The Parasha starts by reporting the death of Aaron’s sons: “And Hashem spoke to Moshe after the death of Aaron’s two sons, when they drew near before Hashem and they died.” (Leviticus, 16:1). However, the verse fails to mention what Hashem Told Moshe. Moreover, why does the verse states twice the death of Nadav and Avihu, “after the death” “and they died”? Rashi explains with a Midrash: Rabbi Eleazar ben Azariah illustrated with a parable of a patient, whom a physician came to visit. The physician instructed him, ‘Do not eat cold foods, and do not lie down in a cold or damp place.’ Then, another physician visited him, and advised him, ‘Do not eat cold foods and do not lie down in a cold or damp place, so that you will not die the way so-and-so died.’ This latter warned the patient more effectively than the former. Therefore, the Pasuk states, ‘after the death of Aaron’s two sons’ [i.e., Hashem effectively instructed Aaron, ‘Do not enter the Holy in a prohibited manner, so that you will not die as your sons died’]. The difficulty remains, as why mentioning their death twice in the same verse? The Or HaChayim Hakadosh states; we focus on the nature of Aaron’s sons’ deaths rather than on the purpose of their death. The Torah writes, “when they drew near before Hashem” to note that due to their love for Hashem they came too close to the Divine light which has a deadly effect on man. This is the mystical aspect of “death by Divine kiss.” The deaths of Nadav and Avihu were similar to the death of all other completely righteous men. The only difference was in the case of the deaths of Moshe and Aaron, the “kiss of death” of Hashem approaches them, whereas in this case Nadav and Avihu approached the “kiss of death”. This is the reason why the Verse repeated “and they died” as to allude to the fact that though these righteous people felt that they were approaching an area which would result in their “kiss of death,” they did not flinch and kept getting closer. The desire of their souls to fuse with the divine was so overpowering that they no longer made decisions in which their powers of conscious perception were involved. The startling question is that we are required to become Godly to resemble Hashem “You shall be holy, for I, Hashem your God, am holy.” (Leviticus 19:1) How can one expect a person at the climax of his spiritual bliss to want to return “back to earth” to his mundane life? If his love of Hashem is genuine, how can he hold himself back at the height of his arousal and re-immerse in the constraints of corporeal existence? How can a person acquire the vigilance not to go too far? The Lubavitcher Rebbe ZT”L replies; It depends on how a person starts his spiritual voyage. If he starts from a place of self-satisfaction, he will not want to turn back from his spiritual bliss to attend his mundane duties. Thus, if he wants to follow Hashem’s will, even at the high point of arousal, he will be willing to come back down to carry out the mission for which he was created, as Hashem “created the world not to be empty but rather to be inhabited.” (Isaiah 45:18) Every person, at times, encounters a spiritual awakening, which may be attributed to various reasons. Thus, it is critical that whatever he experiences during these special holy moments, to strategize how to take them back and how to integrate them in his everyday life. This spiritual arousal is a Divine call and must not be ignored or wasted without having a tangible improvement of his daily routines; it must be harnessed as a moment of truelasting inspiration that would enable him to make beneficial improvements to his life and get closer to Hashem. The Zohar asks a blatant question: the sons of Aaron had no equal in Israel, except for Moshe and Aaron. They were called “the nobles of the children of Israel” (Ex. 24:11) and they died because they erred before the Holy King. Did Hashem wish that they should perish? Did we not learn in the Mishna that Hashem does kindness with everyone, and even with evildoers? He does not wish to cause perish as stated it is not My desire that the wicked shall die, but that the wicked turn from his [evil] ways and live”? (Ezekiel 33:11) So would it enter your mind that these saintly ones, should perish? Where were their merits, the merits of their ancestors and the merit of Moshe? How could they have perished? The Midrash Tanchuma also question their death but from a different angle. When Titus the wicked entered the holy of holies and cut open the curtain, he entered in peace and came out in peace; but the sons of Aaron who entered to offer a sacrifice were immediately destroyed by the Divine fire, as it is stated “ they died in their approaching to Hashem”? The Midrash Tanchma proposes R. Berekhyah explanation; The Pasuk says “To punish the righteous is surely not right; or to smite the noble ones for uprightness.” (Proverbs 17:26) Hashem said; Although I punished Aaron for the golden calf by taking his two children from him, it is not right. It was only to flog the great ones for uprightness. This answer is for the least cryptic and obscure and requires ample clarification. Chazal explain that Hashem is reluctant to punish the wicked since he rationalizes his behavior and feels self-righteous. Chastising him will only get him angry and since he is so convinced to be virtuous, he is unable to justify the cause of his castigation. His bewilderment and rage will turn into hatred of the righteous, as according to him he is on the right path, not the righteous. Therefore, he will not miss an occasion to distress the righteous and even hurt him. Hence, Hashem punishes the righteous for the evildoings of the wicked to avoid him the hatred of the wicked. Despite that it is not right, it is easier for the Tzadik to be castigated by Hashem rather than by the wicked. Moreover, this will enhance his merits as atoned for the sins of the wicked. This is the reason why Aaron was punished instead of the wicked who did the golden calf. Self-righteousness is a lethal enemy!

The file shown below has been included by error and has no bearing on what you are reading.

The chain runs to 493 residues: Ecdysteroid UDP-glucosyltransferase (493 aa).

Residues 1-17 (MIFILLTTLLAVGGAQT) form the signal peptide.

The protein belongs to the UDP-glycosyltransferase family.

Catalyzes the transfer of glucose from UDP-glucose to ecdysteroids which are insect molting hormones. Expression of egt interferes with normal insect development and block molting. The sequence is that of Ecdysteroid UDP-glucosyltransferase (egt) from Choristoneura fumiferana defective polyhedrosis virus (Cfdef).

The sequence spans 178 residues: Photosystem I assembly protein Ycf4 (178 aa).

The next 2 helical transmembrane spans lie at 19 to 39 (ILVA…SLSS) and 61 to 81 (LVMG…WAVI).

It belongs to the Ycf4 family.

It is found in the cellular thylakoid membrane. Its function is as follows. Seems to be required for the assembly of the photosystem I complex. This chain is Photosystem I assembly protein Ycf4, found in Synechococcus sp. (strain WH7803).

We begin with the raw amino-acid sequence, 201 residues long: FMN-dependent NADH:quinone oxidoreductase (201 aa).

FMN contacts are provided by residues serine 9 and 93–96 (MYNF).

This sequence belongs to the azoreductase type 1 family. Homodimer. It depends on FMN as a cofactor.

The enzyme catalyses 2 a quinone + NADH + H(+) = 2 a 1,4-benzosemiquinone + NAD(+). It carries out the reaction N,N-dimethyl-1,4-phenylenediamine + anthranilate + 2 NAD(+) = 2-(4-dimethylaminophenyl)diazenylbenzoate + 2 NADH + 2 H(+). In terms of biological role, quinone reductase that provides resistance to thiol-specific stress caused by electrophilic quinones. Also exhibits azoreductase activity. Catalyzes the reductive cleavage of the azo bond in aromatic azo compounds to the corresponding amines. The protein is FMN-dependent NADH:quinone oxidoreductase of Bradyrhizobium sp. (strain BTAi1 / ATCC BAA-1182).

By Rabbi Fridmann * email@example.com * 305.985.3461